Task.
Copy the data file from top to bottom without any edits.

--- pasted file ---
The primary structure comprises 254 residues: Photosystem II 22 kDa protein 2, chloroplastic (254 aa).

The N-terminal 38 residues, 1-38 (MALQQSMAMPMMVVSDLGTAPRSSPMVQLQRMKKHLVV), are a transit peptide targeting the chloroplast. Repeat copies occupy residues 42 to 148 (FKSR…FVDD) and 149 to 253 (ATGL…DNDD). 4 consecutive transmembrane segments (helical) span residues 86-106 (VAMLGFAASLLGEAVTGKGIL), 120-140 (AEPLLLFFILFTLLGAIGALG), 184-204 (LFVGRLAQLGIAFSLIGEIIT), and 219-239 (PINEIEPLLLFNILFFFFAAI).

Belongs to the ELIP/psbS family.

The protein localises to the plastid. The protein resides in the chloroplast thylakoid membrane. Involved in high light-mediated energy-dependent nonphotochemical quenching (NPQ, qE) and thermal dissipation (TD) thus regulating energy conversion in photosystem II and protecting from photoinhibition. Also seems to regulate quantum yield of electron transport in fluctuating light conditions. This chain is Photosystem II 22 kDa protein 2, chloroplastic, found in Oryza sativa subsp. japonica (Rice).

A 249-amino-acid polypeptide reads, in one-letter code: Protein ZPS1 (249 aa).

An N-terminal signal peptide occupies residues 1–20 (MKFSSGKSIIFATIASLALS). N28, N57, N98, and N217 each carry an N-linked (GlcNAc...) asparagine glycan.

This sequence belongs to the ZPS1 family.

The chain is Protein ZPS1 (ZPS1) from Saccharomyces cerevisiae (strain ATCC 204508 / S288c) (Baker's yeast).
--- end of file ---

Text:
The primary structure comprises 254 residues: Photosystem II 22 kDa protein 2, chloroplastic (254 aa).

The N-terminal 38 residues, 1-38 (MALQQSMAMPMMVVSDLGTAPRSSPMVQLQRMKKHLVV), are a transit peptide targeting the chloroplast. Repeat copies occupy residues 42 to 148 (FKSR…FVDD) and 149 to 253 (ATGL…DNDD). 4 consecutive transmembrane segments (helical) span residues 86-106 (VAMLGFAASLLGEAVTGKGIL), 120-140 (AEPLLLFFILFTLLGAIGALG), 184-204 (LFVGRLAQLGIAFSLIGEIIT), and 219-239 (PINEIEPLLLFNILFFFFAAI).

Belongs to the ELIP/psbS family.

The protein localises to the plastid. The protein resides in the chloroplast thylakoid membrane. Involved in high light-mediated energy-dependent nonphotochemical quenching (NPQ, qE) and thermal dissipation (TD) thus regulating energy conversion in photosystem II and protecting from photoinhibition. Also seems to regulate quantum yield of electron transport in fluctuating light conditions. This chain is Photosystem II 22 kDa protein 2, chloroplastic, found in Oryza sativa subsp. japonica (Rice).

A 249-amino-acid polypeptide reads, in one-letter code: Protein ZPS1 (249 aa).

An N-terminal signal peptide occupies residues 1–20 (MKFSSGKSIIFATIASLALS). N28, N57, N98, and N217 each carry an N-linked (GlcNAc...) asparagine glycan.

This sequence belongs to the ZPS1 family.

The chain is Protein ZPS1 (ZPS1) from Saccharomyces cerevisiae (strain ATCC 204508 / S288c) (Baker's yeast).